- - Monday, February 13, 2012


Lawmaker gets jail for tax evasion

DENVER —- The father of Colorado’s Taxpayer Bill of Rights was sentenced Monday to 180 days in jail and six years of probation for evading state taxes.

Douglas Bruce, a former Colorado lawmaker, said state officials went after him for promoting smaller government. He vowed to appeal.

“This is not the end. This is just — what do they call? — a strange interlude,” Bruce said. He was ordered to report to jail Friday.

Bruce was sentenced after his felony convictions for evading state taxes, filing a false return, and failing to file a tax return between 2005 and 2010.

Prosecutors said he hid millions of dollars in a sham charity he set up to avoid taxes.

Bruce was also ordered to pay nearly $50,000 in restitution and court costs, and to share personal financial information with the government, including his checking accounts and investments. His jail term comes from two consecutive 90-day terms.


Romney’s top bundlers remain anonymous

Despite criticism of Fannie Mae by Republican presidential candidate Mitt Romney, his campaign accepted nearly $280,000 in donations raised by a registered lobbyist who once represented the government mortgage giant and whose clients now include a private equity firm and the drug company Pfizer.

Yet Mr. Romney has not identified all of his so-called fundraising “bundlers” who have raised hundreds of thousands of dollars, even after President Obama’s re-election campaign released the names of his top fundraisers. Rick Santorum and Newt Gingrich also haven’t disclosed their bundlers. Ron Paul’s campaign has said it doesn’t use them. For more than a decade, since the election of George W. Bush in 2000, presidential campaigns have identified their bundlers.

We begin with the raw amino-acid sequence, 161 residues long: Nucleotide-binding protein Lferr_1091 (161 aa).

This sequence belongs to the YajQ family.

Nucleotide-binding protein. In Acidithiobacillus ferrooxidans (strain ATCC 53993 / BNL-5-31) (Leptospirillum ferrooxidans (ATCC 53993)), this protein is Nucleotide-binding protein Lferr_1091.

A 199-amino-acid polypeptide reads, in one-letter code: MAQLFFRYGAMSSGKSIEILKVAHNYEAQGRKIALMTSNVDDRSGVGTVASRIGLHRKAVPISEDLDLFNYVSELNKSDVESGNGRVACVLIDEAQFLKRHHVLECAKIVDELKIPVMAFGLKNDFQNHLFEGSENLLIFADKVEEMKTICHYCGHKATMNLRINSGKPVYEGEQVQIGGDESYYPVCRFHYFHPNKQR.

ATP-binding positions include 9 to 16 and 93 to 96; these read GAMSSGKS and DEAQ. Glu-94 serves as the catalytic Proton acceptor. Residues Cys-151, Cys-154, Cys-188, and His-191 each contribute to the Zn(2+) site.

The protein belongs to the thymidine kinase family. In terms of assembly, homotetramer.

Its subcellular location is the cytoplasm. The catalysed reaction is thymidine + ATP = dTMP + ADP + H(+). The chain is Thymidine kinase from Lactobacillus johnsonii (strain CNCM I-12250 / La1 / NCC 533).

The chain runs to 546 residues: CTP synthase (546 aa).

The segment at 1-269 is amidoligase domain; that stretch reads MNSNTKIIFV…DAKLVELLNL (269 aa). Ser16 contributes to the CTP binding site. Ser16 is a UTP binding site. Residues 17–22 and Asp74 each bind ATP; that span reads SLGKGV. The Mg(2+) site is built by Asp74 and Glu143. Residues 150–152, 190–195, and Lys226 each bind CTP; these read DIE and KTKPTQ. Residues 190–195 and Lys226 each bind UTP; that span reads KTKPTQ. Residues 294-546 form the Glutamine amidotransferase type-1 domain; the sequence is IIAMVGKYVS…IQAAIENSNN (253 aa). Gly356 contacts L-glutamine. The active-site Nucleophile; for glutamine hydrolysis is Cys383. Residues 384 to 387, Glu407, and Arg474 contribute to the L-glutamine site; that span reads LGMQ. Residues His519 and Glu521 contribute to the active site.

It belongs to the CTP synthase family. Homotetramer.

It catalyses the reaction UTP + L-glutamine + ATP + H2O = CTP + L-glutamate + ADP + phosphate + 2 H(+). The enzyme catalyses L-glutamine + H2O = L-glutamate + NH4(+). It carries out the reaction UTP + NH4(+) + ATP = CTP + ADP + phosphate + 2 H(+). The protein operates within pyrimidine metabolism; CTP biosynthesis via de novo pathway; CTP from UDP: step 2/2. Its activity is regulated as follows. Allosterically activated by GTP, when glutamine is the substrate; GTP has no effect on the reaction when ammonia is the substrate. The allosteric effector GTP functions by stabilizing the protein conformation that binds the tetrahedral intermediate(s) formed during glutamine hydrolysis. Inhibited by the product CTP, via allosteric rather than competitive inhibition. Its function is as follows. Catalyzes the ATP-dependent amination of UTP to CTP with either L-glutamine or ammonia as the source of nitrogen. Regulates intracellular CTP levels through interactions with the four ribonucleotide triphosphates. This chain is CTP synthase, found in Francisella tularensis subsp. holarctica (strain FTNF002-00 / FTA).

In an age of super PACs, which can pull in millions of dollars from anonymous donors, bundlers still matter to modern presidential campaigns. These well-connected executives collect or direct multiple individual contributions of up to $2,500 to a campaign in amounts that can range from $50,000 to more than $500,000. Wayne Berman, the chairman of Ogilvy Government Relations and a former Fannie Mae lobbyist, gathered $279,075 for Mr. Romney in 2011.

The lack of disclosure prevents voters from knowing who wields influence within a presidential campaign. Keeping their identities secret could end up stinging Mr. Romney — like the mishandled release of his income tax returns — if voters conclude he is withholding politically damaging information.

Federal law requires only that candidates disclose the identities of bundlers who also are registered lobbyists, which the Romney campaign has done. Mr. Berman and 15 other lobbyists representing a wide range of interests raised nearly $2.2 million for Romney in last year, according to Federal Election Commission records. Their clients included investment firms and a mortgage processing company accused of “robo-signing” foreclosure documents.

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